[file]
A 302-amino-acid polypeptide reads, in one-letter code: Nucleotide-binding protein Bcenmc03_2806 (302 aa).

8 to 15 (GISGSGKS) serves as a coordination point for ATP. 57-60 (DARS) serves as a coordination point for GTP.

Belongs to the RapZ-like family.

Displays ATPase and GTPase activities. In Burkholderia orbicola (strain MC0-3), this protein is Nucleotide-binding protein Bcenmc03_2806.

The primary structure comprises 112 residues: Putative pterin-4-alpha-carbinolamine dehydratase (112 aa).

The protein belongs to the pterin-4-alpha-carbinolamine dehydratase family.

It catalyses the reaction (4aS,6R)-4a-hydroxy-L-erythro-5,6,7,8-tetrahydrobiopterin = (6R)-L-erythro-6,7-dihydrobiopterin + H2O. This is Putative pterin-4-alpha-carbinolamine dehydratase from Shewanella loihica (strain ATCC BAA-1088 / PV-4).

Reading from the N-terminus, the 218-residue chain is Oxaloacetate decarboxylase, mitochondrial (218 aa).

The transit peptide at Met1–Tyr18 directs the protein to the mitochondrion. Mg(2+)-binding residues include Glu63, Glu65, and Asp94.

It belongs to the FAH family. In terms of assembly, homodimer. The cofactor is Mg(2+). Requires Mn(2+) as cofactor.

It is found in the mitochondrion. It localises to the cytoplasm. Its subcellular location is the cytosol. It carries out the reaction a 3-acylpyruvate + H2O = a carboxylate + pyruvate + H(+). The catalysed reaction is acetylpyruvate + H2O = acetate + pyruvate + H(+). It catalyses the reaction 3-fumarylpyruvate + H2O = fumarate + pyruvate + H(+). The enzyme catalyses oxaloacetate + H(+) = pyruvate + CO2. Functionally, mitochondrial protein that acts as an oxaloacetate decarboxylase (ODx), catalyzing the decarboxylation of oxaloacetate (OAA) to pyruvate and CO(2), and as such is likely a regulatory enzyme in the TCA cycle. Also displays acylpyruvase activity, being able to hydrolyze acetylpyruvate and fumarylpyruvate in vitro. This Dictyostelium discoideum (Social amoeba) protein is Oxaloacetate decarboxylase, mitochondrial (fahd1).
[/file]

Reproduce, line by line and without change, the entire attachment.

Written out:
A 302-amino-acid polypeptide reads, in one-letter code: Nucleotide-binding protein Bcenmc03_2806 (302 aa).

8 to 15 (GISGSGKS) serves as a coordination point for ATP. 57-60 (DARS) serves as a coordination point for GTP.

Belongs to the RapZ-like family.

Displays ATPase and GTPase activities. In Burkholderia orbicola (strain MC0-3), this protein is Nucleotide-binding protein Bcenmc03_2806.

The primary structure comprises 112 residues: Putative pterin-4-alpha-carbinolamine dehydratase (112 aa).

The protein belongs to the pterin-4-alpha-carbinolamine dehydratase family.

It catalyses the reaction (4aS,6R)-4a-hydroxy-L-erythro-5,6,7,8-tetrahydrobiopterin = (6R)-L-erythro-6,7-dihydrobiopterin + H2O. This is Putative pterin-4-alpha-carbinolamine dehydratase from Shewanella loihica (strain ATCC BAA-1088 / PV-4).

Reading from the N-terminus, the 218-residue chain is Oxaloacetate decarboxylase, mitochondrial (218 aa).

The transit peptide at Met1–Tyr18 directs the protein to the mitochondrion. Mg(2+)-binding residues include Glu63, Glu65, and Asp94.

It belongs to the FAH family. In terms of assembly, homodimer. The cofactor is Mg(2+). Requires Mn(2+) as cofactor.

It is found in the mitochondrion. It localises to the cytoplasm. Its subcellular location is the cytosol. It carries out the reaction a 3-acylpyruvate + H2O = a carboxylate + pyruvate + H(+). The catalysed reaction is acetylpyruvate + H2O = acetate + pyruvate + H(+). It catalyses the reaction 3-fumarylpyruvate + H2O = fumarate + pyruvate + H(+). The enzyme catalyses oxaloacetate + H(+) = pyruvate + CO2. Functionally, mitochondrial protein that acts as an oxaloacetate decarboxylase (ODx), catalyzing the decarboxylation of oxaloacetate (OAA) to pyruvate and CO(2), and as such is likely a regulatory enzyme in the TCA cycle. Also displays acylpyruvase activity, being able to hydrolyze acetylpyruvate and fumarylpyruvate in vitro. This Dictyostelium discoideum (Social amoeba) protein is Oxaloacetate decarboxylase, mitochondrial (fahd1).